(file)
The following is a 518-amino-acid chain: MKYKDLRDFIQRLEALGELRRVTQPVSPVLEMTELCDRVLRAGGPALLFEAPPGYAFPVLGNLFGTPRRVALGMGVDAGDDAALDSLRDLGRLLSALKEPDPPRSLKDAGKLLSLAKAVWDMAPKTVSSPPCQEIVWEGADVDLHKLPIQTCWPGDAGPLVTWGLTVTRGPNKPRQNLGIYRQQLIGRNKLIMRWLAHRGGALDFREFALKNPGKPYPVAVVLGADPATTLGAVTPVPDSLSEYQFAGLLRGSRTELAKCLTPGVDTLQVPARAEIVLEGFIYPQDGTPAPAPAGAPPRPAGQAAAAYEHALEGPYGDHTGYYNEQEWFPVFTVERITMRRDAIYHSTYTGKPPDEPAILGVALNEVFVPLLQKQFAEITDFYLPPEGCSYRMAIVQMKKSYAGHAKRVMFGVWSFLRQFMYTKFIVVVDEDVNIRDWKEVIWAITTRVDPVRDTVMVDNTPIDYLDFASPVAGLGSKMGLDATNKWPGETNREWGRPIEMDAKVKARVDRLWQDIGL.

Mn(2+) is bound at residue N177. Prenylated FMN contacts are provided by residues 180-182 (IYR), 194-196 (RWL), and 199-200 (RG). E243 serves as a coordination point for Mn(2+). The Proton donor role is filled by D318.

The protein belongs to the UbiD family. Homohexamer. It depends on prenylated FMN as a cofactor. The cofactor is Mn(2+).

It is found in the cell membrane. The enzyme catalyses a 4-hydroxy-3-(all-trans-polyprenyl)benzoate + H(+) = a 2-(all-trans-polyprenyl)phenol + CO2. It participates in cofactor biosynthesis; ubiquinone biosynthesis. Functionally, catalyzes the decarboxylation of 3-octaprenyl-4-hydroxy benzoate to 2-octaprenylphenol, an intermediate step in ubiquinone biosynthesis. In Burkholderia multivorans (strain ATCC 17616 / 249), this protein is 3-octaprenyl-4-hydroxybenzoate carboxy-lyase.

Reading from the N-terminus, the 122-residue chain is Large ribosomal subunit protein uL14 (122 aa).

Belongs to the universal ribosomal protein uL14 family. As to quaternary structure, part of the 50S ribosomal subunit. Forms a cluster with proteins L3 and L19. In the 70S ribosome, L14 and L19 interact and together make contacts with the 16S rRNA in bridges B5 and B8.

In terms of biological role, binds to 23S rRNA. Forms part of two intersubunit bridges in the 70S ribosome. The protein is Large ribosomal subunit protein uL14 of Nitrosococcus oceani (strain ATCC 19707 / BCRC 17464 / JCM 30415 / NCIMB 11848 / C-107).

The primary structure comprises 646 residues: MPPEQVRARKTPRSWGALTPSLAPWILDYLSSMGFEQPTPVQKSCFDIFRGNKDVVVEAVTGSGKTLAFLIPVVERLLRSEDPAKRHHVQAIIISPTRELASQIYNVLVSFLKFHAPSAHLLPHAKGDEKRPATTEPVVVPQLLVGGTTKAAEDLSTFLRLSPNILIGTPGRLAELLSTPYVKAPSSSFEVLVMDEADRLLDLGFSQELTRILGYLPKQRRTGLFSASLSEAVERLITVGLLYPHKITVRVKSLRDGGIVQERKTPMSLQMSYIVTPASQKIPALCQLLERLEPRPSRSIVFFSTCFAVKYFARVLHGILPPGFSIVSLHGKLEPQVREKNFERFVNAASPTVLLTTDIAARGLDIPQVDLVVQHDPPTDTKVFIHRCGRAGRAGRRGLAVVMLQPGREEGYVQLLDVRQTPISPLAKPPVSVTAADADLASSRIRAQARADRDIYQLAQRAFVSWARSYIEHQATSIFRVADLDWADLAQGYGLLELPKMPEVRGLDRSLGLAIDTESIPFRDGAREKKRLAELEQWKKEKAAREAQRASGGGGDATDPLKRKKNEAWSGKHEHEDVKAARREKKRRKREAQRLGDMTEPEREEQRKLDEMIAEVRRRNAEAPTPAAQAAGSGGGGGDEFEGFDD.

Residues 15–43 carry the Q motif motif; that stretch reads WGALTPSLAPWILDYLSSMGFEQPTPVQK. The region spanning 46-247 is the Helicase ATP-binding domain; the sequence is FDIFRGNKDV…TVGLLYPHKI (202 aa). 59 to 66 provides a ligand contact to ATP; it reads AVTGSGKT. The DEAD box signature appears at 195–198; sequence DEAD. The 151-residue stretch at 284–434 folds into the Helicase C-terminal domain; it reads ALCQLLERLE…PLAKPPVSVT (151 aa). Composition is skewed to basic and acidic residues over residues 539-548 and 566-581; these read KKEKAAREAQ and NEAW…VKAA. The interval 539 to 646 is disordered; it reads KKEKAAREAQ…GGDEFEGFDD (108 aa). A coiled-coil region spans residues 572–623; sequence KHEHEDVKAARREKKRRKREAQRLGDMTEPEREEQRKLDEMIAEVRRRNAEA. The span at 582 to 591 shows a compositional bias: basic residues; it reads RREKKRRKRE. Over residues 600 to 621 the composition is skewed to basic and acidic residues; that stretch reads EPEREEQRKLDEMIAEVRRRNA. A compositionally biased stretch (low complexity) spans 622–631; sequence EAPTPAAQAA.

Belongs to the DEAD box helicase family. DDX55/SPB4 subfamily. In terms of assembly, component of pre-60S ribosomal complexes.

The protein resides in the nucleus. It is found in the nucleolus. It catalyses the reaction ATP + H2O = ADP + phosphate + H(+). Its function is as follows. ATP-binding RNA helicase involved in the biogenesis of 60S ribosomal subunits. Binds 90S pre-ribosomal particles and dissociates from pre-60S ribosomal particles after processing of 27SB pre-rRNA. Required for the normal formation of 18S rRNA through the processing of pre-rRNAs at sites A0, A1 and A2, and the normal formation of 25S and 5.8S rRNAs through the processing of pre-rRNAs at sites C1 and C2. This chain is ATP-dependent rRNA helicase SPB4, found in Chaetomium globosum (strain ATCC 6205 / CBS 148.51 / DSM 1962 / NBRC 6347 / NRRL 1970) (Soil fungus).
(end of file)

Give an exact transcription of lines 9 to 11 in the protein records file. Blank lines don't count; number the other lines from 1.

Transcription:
Residues 15–43 carry the Q motif motif; that stretch reads WGALTPSLAPWILDYLSSMGFEQPTPVQK. The region spanning 46-247 is the Helicase ATP-binding domain; the sequence is FDIFRGNKDV…TVGLLYPHKI (202 aa). 59 to 66 provides a ligand contact to ATP; it reads AVTGSGKT. The DEAD box signature appears at 195–198; sequence DEAD. The 151-residue stretch at 284–434 folds into the Helicase C-terminal domain; it reads ALCQLLERLE…PLAKPPVSVT (151 aa). Composition is skewed to basic and acidic residues over residues 539-548 and 566-581; these read KKEKAAREAQ and NEAW…VKAA. The interval 539 to 646 is disordered; it reads KKEKAAREAQ…GGDEFEGFDD (108 aa). A coiled-coil region spans residues 572–623; sequence KHEHEDVKAARREKKRRKREAQRLGDMTEPEREEQRKLDEMIAEVRRRNAEA. The span at 582 to 591 shows a compositional bias: basic residues; it reads RREKKRRKRE. Over residues 600 to 621 the composition is skewed to basic and acidic residues; that stretch reads EPEREEQRKLDEMIAEVRRRNA. A compositionally biased stretch (low complexity) spans 622–631; sequence EAPTPAAQAA.

Belongs to the DEAD box helicase family. DDX55/SPB4 subfamily. In terms of assembly, component of pre-60S ribosomal complexes.

The protein resides in the nucleus. It is found in the nucleolus. It catalyses the reaction ATP + H2O = ADP + phosphate + H(+). Its function is as follows. ATP-binding RNA helicase involved in the biogenesis of 60S ribosomal subunits. Binds 90S pre-ribosomal particles and dissociates from pre-60S ribosomal particles after processing of 27SB pre-rRNA. Required for the normal formation of 18S rRNA through the processing of pre-rRNAs at sites A0, A1 and A2, and the normal formation of 25S and 5.8S rRNAs through the processing of pre-rRNAs at sites C1 and C2. This chain is ATP-dependent rRNA helicase SPB4, found in Chaetomium globosum (strain ATCC 6205 / CBS 148.51 / DSM 1962 / NBRC 6347 / NRRL 1970) (Soil fungus).